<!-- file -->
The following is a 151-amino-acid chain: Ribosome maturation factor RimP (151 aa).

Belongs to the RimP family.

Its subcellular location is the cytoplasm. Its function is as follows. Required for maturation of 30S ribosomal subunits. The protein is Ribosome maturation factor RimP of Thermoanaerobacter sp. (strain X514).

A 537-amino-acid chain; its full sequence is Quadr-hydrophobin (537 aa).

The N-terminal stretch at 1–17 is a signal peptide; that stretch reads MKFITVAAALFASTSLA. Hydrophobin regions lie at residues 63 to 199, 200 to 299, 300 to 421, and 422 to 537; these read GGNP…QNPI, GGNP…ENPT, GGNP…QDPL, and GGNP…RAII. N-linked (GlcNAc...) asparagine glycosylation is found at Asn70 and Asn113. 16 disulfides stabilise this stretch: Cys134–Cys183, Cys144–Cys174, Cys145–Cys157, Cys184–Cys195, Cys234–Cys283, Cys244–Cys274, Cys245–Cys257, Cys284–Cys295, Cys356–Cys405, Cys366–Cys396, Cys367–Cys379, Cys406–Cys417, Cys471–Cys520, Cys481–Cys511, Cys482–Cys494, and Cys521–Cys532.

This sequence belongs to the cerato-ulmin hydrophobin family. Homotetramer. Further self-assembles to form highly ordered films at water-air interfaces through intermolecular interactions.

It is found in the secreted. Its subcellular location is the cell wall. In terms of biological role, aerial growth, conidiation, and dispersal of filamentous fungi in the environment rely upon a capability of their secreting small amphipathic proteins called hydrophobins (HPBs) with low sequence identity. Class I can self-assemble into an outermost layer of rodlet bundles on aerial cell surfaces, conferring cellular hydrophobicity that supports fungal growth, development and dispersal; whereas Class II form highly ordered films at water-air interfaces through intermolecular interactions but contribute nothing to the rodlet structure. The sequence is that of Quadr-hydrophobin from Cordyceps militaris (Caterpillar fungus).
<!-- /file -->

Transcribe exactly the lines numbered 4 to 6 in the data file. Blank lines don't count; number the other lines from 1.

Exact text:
A 537-amino-acid chain; its full sequence is Quadr-hydrophobin (537 aa).

The N-terminal stretch at 1–17 is a signal peptide; that stretch reads MKFITVAAALFASTSLA. Hydrophobin regions lie at residues 63 to 199, 200 to 299, 300 to 421, and 422 to 537; these read GGNP…QNPI, GGNP…ENPT, GGNP…QDPL, and GGNP…RAII. N-linked (GlcNAc...) asparagine glycosylation is found at Asn70 and Asn113. 16 disulfides stabilise this stretch: Cys134–Cys183, Cys144–Cys174, Cys145–Cys157, Cys184–Cys195, Cys234–Cys283, Cys244–Cys274, Cys245–Cys257, Cys284–Cys295, Cys356–Cys405, Cys366–Cys396, Cys367–Cys379, Cys406–Cys417, Cys471–Cys520, Cys481–Cys511, Cys482–Cys494, and Cys521–Cys532.

This sequence belongs to the cerato-ulmin hydrophobin family. Homotetramer. Further self-assembles to form highly ordered films at water-air interfaces through intermolecular interactions.